The statistics are comparing societies, which makes perfect sense. For example, when someone implements a new educational policy in a school, we don't run a statistical analysis limited to students who study hard and effectively under the new policy. We simply analyze the results based on the policy's effects. That sort of analysis takes into account what people really do. My guess though is that if we looked at rape among women who owned guns, rape would be, if anything, much higher. But giving you the benefit of the doubt, if women who owned guns have reduced risk of being raped (and since more women in the U.S. own guns than their foreign counterparts), we can deduce (using your logic) that the real rate of rape in the U.S. (among non-gun-toting women) is much more than three times that of Europe (the rate when we include gun-toting women). Hmm... This doesn't seem likely. None of the numbers appear in the right direction for your argument. Again, I think these ideas from the pro-gun faction are arm-chair philosophizing with little grounding in reality. Most women aren't raped walking down the street. Even in the case of the few who are, most are probably tackled while in a park somewhere and aren't standing somewhere with a drawn gun as Mr. Rapist slowly walks towards her. The pro-gun scenarios owe more to watching Westerns and silly cop shows than anything happening in real life.

TJandTheBear said...

Tortured rationalization at its finest. Less than 3% of the adult female population have CCWs, hardly the basis for comparing societies, let alone so narrowly focused on rape.
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All assaults, whether they involve individuals or countries, stem from unequal power relationships. You're trying desperately to justify why individuals shouldn't have equal rights to defend themselves simply because of their size, gender, age, race or sexual preference -- whatever makes them targets of predatory individuals or groups. I guess in your mind "might makes right", whereas I believe in individual empowerment.
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p.s.: There are little to no pro-gun scenarios in the media, especially regarding cop shows. Just like the sensationalization of any negative events that even remotely involve weapons, they're all designed to frighten people into permanent victimhood.

Karlo said...

I'm currently reading the book The Culture Map (Erin Meyer) that talks about global cultural differences. According to the author--who is essentially summarizing current research--the most egalitarian societies cluster in northern Europe--hardly a gun-lovers paradise. Again, this is an empirical question. If guns create egalitarian societies, why aren't Congo, Somalia, and Syria all paradise? As for leveling the playing field, I don't know why you'd assume that would happen. Someone will have a better gun, a larger clip, or a better aim. In the end, if people can't learn to live together as a society based on some common values, there's no hope.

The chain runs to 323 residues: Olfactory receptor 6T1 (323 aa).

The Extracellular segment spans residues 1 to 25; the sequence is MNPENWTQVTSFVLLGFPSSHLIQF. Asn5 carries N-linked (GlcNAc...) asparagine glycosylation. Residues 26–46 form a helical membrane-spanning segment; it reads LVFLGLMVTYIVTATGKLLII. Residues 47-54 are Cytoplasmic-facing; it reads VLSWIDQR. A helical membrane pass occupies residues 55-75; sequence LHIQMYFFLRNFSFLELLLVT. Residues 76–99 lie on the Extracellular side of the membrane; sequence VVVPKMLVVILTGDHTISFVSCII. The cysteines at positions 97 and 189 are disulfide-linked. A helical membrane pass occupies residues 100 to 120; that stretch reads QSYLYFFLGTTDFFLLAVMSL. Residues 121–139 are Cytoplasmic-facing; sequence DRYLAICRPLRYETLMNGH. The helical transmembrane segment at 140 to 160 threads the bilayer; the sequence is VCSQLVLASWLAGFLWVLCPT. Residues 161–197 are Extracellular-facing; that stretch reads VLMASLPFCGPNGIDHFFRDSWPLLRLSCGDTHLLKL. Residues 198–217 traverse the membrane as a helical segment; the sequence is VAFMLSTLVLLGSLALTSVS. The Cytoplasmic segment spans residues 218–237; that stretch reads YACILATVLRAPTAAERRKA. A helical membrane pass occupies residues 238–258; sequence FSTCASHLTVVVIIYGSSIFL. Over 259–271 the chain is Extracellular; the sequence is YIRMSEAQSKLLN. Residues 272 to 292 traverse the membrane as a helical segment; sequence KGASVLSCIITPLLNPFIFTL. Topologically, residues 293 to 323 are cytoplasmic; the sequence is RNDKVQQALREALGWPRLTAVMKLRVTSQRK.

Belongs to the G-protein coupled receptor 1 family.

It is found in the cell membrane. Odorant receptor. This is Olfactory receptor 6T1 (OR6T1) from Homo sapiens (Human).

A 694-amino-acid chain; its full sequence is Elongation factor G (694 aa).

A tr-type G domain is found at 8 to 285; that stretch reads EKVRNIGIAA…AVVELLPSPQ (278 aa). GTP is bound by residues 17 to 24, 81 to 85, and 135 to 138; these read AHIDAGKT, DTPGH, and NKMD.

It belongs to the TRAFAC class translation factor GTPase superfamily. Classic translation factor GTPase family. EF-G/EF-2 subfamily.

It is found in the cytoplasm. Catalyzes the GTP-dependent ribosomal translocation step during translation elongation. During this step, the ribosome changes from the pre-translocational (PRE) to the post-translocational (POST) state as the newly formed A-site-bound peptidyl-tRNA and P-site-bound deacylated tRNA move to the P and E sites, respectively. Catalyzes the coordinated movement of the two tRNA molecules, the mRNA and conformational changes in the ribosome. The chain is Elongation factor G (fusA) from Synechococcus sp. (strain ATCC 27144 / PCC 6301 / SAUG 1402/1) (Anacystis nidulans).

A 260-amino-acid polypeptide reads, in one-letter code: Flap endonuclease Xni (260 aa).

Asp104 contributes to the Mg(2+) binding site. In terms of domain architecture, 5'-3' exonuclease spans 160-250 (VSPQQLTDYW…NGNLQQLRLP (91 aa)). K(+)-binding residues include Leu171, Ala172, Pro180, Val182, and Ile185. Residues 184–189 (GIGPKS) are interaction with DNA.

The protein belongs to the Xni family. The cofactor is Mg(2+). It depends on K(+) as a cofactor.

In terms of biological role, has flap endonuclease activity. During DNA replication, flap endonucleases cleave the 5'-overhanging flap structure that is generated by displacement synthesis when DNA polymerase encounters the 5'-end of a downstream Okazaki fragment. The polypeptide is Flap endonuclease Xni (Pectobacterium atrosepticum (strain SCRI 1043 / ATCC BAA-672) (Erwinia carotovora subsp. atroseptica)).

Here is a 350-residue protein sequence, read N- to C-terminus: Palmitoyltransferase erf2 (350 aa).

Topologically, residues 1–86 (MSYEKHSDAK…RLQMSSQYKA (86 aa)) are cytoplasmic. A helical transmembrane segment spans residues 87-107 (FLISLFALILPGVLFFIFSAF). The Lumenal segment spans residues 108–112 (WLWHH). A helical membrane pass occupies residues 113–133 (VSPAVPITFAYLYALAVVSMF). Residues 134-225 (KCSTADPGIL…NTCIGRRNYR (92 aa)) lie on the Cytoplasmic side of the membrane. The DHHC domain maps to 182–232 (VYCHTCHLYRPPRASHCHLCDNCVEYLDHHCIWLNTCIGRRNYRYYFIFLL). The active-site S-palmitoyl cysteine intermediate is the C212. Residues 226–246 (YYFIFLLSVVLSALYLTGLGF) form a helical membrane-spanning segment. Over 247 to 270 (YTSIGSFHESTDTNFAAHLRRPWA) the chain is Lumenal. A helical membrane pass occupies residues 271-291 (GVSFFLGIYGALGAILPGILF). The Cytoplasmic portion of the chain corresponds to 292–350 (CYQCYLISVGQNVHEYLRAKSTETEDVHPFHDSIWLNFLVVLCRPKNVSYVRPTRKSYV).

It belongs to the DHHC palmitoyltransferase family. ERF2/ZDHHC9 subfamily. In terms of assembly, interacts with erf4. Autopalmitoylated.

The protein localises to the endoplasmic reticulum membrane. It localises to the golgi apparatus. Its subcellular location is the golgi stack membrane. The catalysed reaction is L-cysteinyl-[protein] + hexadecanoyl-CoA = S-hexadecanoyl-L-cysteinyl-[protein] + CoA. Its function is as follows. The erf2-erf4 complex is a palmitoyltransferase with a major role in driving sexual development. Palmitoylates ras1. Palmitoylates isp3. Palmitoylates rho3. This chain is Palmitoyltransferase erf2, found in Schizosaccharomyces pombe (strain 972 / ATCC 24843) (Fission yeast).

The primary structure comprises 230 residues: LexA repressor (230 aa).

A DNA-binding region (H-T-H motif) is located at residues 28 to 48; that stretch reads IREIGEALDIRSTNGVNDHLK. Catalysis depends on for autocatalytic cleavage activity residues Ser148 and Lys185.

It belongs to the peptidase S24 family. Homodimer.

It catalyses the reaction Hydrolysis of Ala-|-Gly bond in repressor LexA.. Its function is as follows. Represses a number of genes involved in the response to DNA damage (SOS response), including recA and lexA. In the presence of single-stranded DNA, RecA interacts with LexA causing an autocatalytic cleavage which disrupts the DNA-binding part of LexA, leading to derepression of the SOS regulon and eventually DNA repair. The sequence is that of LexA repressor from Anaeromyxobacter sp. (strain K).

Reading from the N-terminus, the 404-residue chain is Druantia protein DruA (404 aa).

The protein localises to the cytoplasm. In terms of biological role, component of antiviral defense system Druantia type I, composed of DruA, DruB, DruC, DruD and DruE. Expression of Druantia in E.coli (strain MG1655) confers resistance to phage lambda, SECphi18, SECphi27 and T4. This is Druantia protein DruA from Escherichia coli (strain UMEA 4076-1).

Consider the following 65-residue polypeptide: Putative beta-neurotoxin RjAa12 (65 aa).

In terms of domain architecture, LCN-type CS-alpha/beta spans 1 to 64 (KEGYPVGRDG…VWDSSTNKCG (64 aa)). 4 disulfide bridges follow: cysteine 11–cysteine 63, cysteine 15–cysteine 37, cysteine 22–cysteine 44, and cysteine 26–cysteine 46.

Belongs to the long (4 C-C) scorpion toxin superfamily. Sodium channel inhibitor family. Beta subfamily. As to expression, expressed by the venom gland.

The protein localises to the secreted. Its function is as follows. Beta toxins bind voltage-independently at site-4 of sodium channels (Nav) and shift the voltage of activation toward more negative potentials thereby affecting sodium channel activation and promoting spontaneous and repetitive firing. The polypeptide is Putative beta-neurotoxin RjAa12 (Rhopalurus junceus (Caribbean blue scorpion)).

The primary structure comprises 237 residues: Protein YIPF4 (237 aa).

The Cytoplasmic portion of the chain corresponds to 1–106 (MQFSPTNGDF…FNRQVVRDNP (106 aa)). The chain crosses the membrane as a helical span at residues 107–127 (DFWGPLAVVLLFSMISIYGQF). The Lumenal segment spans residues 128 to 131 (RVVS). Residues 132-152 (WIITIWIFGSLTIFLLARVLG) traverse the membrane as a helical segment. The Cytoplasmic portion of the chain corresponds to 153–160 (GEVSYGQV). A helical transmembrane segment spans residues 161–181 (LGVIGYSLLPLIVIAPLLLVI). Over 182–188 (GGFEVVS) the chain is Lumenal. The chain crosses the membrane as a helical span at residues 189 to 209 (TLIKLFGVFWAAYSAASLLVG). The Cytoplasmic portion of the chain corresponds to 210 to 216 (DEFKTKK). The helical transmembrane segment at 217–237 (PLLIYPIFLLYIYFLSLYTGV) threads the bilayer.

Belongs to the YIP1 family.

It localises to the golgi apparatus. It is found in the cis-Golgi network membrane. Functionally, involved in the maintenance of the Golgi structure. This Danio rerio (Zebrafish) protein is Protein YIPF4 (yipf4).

TJandTheBear said...

Culture and egalitarianism are other matters entirely and each country has unique conditions and history that defy such generalization -- nice attempt to redirect, though. Plenty of fertile territory for other discussions.
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There's no assumption, either -- gun vs. no gun is a far greater distinction than gun vs. bigger gun. The evidence of that is obvious and everywhere.
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People can't learn to live together? Another meaningless redirect. Violent crime in every 1st world country is committed by a very small percentage of the population. They will always be around and never respect any law, and there will almost never be a cop around when they strike. The only reason most people don't worry about it is that "it always happens to someone else". Admittedly, the odds are long, but the entire insurance industry is based on rare, traumatic events.
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Again, we're talking about "choice" here -- the choice to insure yourself against violence. To suggest common law-abiding citizens can't have that choice - an option regularly exercised by politicians and celebrities through "hired guns" -- would belie an underlying (and disturbing) mistrust of people in general.

Karlo said...